She pointed out that whilst the Government operated a Bring Bank scheme for recycling, this still necessitated driving to a tip which wasn’t necessarily convenient for everyone and increased overall carbon footprint. It was also hard to police and people could easily drop off contaminated waste by accident.

“With our kerbside collection, the sorting process takes place at your doorstep, so we can all get involved. For children, having these coloured boxes in the home, they can get involved too, which is very important,” said Clara.

The company initially purchased a Ford Transit van that they had modified to accommodate floor to ceiling waste streams. Demand has been so great they have now taken delivery of a second vehicle – proudly sponsored by Conister, KPMG and      

Clara said that before she started the business, she wanted to be sure where the waste ended up. “I wanted to be confident that what we collected wouldn’t be chucked in the general waste. I had to be convinced that whatever I did could be verified.”

60% of collections are glass and this, as with steel, stays in the Isle of Man for processing. Cardboard goes to Lancashire, plastic to Yorkshire and cardboard and paper to N Wales. All these materials are tightly packaged in curtain siders and sent off to their respective locations.

Expanding Island-wide participation

In the first 12 months of operation, Recycle Collect has picked up 71,284 kg of recyclable waste. “I was absolutely blown away from where we started,” she said. Currently, the most prolific recyclers appear to be in Santon (8.33% of households) and Arbory (7.45%). Both have benefitted from engagement with the local authority, which offers a discounted rate for collections. “Take up went up by 70% in the first month after working with the parish,” revealed Clara, who said the plan was to get similar arrangements in place elsewhere across the Island.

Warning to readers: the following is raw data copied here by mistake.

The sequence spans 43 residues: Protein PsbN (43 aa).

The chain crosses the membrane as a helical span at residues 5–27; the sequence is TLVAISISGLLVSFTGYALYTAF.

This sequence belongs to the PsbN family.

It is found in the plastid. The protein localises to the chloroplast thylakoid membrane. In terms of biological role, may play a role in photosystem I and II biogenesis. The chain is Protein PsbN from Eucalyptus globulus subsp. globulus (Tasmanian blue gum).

Clara said her target was to grow the service to such a level that it would require 15 EV powered vehicles and between 45 and 60 staff.  “We need to educate people to understand more about recycling to encourage participation across the IOM, making it an inclusive service available for everyone.

“It’s incredible what we’ve done in 13 months. This plan could be rolled out and scaled to the whole of the IOM – we aren’t there yet, but it’s all about awareness,” she explained.

She recognised, however, that people may be reluctant to pay over and above what they already pay on the rates for waste collection. “If we can reduce our general waste whilst increasing our contribution to recycling, we will get to a cross-over point of cost reductions,” she said. Whilst local authorities might be reluctant to rebate consumers "it might enable them to use the money in other ways,” Clara suggested.  

She said the speed of growth had been greatly assisted by partnering with corporate organisations on the Island. “Sponsorship has helped massively. At Conister, everyone was so committed to the cause and for that, I am extremely grateful along with all the other companies who continue to back us.”

Asked whether she planned to make the service available for local businesses, Clara said that her priority was on domestic collection but that she would be happy to engage with existing commercial operators and to help encourage workplace involvement, should it be required. She urged companies to get in contact with her if they wanted to participate in the kerbside service.